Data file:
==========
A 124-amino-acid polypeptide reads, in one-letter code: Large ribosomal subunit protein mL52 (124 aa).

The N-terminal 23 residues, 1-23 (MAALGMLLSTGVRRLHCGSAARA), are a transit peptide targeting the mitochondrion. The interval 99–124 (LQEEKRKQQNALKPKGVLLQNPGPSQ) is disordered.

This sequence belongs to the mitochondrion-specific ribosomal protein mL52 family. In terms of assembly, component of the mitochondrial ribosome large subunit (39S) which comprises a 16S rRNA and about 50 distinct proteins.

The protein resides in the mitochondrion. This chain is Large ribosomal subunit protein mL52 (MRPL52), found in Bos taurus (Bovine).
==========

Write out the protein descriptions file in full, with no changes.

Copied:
A 124-amino-acid polypeptide reads, in one-letter code: Large ribosomal subunit protein mL52 (124 aa).

The N-terminal 23 residues, 1-23 (MAALGMLLSTGVRRLHCGSAARA), are a transit peptide targeting the mitochondrion. The interval 99–124 (LQEEKRKQQNALKPKGVLLQNPGPSQ) is disordered.

This sequence belongs to the mitochondrion-specific ribosomal protein mL52 family. In terms of assembly, component of the mitochondrial ribosome large subunit (39S) which comprises a 16S rRNA and about 50 distinct proteins.

The protein resides in the mitochondrion. This chain is Large ribosomal subunit protein mL52 (MRPL52), found in Bos taurus (Bovine).